SB170 - Flexibility in School Calendar and PIRD (Mangan (D) - Great Falls)


A new law has been added to Montana's statutes that will affect home schools in Montana. Intended to modify Montana education laws to provide greater flexibility for public school districts in setting their annual attendance calendars, SB170 also includes significant changes to non-public schools - as referenced below.

SB170 was the result of the Public School Renewal Commission report to the Education and Local Government Interim Committee (special committee that met between sessions). SB170 was sponsored by Senator Mangan. It passed the Senate Education Committee 11-0 and the full Senate 50-0. In the House it passed the Education Committee 14-2, and the full House 93-6. It was signed into law March 30, 2005 and will take affect July 1, 2005.

Currently all children 7-16 years of age in Montana are subject to compulsory attendance laws. Montana law provides exemptions to the compulsory attendance laws in 20-5-109 MCA. SB170 modifies one of the subsections of 20-5-109. Presently subsection 20-5-109(2) states:

(2) provide at least 180 days of pupil instruction or the equivalent in accordance with 20-1-301 and 20-1-302

After July 1st, this subsection will read:

(2) shall provide at least the minimum aggregate hours of public instruction in accordance with 20-1-301 and 20-1-302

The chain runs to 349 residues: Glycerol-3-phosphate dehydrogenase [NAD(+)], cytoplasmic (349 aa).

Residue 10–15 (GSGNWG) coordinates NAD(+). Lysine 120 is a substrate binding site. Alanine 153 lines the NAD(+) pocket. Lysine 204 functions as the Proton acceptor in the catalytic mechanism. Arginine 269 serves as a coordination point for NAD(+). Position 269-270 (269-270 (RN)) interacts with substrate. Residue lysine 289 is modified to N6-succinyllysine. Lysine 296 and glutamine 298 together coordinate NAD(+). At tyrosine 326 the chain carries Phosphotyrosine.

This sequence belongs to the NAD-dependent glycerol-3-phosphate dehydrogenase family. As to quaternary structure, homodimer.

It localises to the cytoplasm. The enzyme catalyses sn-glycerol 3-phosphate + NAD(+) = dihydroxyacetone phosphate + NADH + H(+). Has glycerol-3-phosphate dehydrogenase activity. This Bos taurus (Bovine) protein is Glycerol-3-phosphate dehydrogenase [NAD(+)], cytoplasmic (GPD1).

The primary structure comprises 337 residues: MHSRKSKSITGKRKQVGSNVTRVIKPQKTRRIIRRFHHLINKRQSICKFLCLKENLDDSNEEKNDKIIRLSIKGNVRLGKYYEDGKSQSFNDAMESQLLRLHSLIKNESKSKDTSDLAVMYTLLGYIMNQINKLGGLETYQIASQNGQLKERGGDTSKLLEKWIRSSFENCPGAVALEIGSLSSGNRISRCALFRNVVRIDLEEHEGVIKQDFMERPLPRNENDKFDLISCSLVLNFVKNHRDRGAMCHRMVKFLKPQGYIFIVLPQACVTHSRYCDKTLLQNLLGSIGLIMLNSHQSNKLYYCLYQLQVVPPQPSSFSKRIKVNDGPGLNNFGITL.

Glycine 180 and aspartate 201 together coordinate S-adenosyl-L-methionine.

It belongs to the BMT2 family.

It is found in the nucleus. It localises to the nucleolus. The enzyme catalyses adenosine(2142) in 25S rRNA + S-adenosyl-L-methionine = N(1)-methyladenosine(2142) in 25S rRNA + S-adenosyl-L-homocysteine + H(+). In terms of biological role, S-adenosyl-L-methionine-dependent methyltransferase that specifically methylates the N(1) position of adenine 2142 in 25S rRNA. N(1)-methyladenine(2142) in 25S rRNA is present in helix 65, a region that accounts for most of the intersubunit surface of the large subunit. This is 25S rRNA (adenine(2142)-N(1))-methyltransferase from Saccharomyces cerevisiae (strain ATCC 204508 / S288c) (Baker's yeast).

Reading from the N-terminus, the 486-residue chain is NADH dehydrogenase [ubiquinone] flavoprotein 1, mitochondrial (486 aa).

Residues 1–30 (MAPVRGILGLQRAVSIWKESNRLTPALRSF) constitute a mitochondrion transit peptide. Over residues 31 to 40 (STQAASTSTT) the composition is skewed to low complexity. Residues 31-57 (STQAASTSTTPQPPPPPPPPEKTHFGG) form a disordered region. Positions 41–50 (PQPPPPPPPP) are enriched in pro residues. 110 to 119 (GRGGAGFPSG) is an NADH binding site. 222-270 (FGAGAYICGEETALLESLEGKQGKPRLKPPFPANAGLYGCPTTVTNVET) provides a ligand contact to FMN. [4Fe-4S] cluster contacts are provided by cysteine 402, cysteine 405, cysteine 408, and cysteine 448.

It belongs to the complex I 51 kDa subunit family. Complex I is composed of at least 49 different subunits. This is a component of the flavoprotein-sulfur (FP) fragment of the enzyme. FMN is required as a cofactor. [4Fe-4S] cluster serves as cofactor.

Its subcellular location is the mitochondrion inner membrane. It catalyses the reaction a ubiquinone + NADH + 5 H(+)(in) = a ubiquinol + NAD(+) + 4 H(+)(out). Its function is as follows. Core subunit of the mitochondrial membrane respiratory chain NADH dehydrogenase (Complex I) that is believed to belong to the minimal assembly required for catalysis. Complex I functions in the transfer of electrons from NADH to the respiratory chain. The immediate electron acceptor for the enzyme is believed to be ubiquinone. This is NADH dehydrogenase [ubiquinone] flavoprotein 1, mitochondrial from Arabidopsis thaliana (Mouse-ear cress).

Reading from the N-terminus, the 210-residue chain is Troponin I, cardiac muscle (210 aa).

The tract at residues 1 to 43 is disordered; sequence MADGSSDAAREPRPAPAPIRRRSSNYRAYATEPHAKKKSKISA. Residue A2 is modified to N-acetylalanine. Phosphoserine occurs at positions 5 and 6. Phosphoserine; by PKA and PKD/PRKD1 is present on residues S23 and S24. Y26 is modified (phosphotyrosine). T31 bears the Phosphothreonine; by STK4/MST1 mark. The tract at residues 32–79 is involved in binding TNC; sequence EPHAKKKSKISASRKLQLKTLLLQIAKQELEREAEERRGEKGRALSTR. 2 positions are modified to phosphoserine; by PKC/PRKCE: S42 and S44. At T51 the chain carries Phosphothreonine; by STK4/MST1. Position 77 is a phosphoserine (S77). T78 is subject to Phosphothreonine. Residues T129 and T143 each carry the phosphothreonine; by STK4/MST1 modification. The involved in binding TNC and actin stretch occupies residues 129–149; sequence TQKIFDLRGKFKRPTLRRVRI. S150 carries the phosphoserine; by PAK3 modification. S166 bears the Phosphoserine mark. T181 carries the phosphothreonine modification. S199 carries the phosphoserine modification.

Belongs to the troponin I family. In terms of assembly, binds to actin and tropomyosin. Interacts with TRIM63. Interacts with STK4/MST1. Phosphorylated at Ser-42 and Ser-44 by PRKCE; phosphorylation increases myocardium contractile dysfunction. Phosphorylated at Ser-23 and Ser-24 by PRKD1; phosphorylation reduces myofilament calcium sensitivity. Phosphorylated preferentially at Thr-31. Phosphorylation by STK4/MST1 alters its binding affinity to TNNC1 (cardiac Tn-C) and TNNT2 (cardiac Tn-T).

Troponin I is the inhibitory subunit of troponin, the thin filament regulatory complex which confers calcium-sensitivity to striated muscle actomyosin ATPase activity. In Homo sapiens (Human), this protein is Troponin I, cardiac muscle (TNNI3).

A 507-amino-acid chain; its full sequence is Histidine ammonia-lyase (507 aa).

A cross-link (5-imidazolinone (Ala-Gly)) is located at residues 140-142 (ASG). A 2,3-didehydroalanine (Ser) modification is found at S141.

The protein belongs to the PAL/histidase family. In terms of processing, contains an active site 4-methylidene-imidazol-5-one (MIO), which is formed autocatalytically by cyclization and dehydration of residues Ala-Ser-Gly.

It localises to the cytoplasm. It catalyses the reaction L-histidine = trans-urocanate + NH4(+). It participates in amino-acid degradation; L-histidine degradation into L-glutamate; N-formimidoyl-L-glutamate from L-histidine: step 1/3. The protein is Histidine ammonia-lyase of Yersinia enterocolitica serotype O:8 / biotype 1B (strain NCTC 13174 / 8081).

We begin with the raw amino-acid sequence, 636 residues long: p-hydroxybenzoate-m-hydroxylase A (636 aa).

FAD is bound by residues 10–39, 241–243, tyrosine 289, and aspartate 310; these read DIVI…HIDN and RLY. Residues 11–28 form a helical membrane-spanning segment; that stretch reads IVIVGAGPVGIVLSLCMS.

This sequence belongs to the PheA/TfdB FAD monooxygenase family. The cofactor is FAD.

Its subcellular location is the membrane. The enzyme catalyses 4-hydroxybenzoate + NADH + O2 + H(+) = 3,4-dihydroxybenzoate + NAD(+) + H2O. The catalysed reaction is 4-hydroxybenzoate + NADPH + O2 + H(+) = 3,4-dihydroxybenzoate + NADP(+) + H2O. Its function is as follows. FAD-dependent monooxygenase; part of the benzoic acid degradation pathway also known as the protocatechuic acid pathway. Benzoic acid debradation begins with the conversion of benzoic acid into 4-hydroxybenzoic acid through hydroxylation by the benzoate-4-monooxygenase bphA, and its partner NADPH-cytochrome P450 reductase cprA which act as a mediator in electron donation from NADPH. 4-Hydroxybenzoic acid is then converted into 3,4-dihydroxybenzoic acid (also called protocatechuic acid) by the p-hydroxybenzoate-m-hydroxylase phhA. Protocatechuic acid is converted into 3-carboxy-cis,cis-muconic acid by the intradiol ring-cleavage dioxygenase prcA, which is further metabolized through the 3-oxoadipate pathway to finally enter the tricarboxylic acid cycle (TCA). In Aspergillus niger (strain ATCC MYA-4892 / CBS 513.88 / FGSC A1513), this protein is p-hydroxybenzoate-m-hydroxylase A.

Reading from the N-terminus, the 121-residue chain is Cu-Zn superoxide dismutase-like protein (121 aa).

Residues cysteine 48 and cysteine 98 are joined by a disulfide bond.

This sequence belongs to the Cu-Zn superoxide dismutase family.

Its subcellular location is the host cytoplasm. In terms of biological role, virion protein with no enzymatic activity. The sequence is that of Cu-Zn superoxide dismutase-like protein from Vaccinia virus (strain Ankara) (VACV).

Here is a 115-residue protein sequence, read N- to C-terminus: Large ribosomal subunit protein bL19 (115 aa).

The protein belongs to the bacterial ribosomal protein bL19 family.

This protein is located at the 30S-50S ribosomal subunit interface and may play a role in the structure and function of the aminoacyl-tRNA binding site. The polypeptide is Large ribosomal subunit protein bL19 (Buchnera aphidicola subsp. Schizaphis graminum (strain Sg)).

For years all schools in Montana were required to provide 180 days of pupil instruction. Because many of the school districts recognized the advantages of a flexible school year, and that the number of days could be replaced with the existing total minimum hours, they campaigned for the 2005 legislature to drop the 180 day requirement.

Section 2(9) of SB170 also defines 'minimum aggregate hours':

(9) (a) "Minimum aggregate hours" means the minimum hours of pupil instruction that must be conducted during the school fiscal year in accordance with 20-1-301 and includes passing time between classes.

     (b) The term does not include lunch time and periods of unstructured recess.


For many years subsection 20-5-109(2) has referenced 20-1-301 and 20-1-302 MCA. 20-1-301 defines the minimum annual hours required for a school year, by grade. Section 3 of SB170 also modified 20-1-301:

Section 3.  Section 20-1-301, MCA, is amended to read:

     "20-1-301.  School fiscal year. (1) The school fiscal year begins on July 1 and ends on June 30. At least 180 school days of pupil instruction and the minimum aggregate hours defined in subsection (2) must be conducted during each school fiscal year, except that 175 days and 1,050 aggregate hours of pupil instruction for graduating seniors may be sufficient or a minimum of 90 days and 360 aggregate hours of pupil instruction must be conducted for a kindergarten program, as provided in 20-7-117.